The novel coronavirus may cause testicular damage and male infertility, Chinese experts found, suggesting infected men who want to have children or maintain the quality of their sex life take tests for semen quality and hormone levels.
For those with a history of COVID-19 infection, especially men with fertility needs, it is best to carry out inspections after recovery, according to an expert team led by Li Yufeng, a professor from the Center for Reproductive Medicine of Tongji Medical College in Wuhan, Central China's Hubei Province.
The report was published on the website of the hospital on March 10, and reposted by the official website of Hubei Province on Thursday. But they were later removed after the news went viral on Chinese social media.
The coronavirus could invade cells through the combination of spike protein (S protein) and angiotensin-converting enzyme 2 (ACE2), causing tissue damage.
As well as the lungs, many other organs of the human body, such as the testes, small intestine, kidney, heart, and thyroid are affected by the ACE2, the team said.
Although the coronavirus mainly targets one's lungs and immune system, it can, in theory, impair a man's abilities to reproduce, according to Wuhan's Tongji Hospital.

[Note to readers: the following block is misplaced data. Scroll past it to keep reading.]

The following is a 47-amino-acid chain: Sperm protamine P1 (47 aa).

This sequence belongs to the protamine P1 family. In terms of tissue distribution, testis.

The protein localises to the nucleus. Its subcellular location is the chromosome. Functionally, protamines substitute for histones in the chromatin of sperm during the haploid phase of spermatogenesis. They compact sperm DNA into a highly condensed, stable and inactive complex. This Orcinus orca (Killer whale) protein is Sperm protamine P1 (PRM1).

The comments were made yesterday by Prof Li Yufeng and his team at the hospital's Centre for Reproductive Medicine.
Tongji Hospital, affiliated to Huazhong University of Science and Technology, is one of the hospitals designated by the government to treat coronavirus patients since an outbreak started in Wuhan in January.
The male reproductive function could be affected, as a large amount of ACE2 shows up in testes, mainly concentrated in testicular spermatogonia.
Although no research has confirmed that novel coronavirus damages the testes and affects male fertility, it is highly similar to the SARS virus and these infections invade the same cell receptor, namely ACE2. The SARS virus infection can cause severe immune damage to the testes, causing orchitis and dysfunction of some reproductive-related cells.
Theoretically speaking, the COVID-19 infection may cause testicular damage, affecting sperm production and androgen synthesis, the team experts said.
The obstructed sperm production and androgen synthesis would then affect male fertility and eventually lead to infertility. The quality of sex life would be affected due to fading male secondary sexual characteristics and sexual function.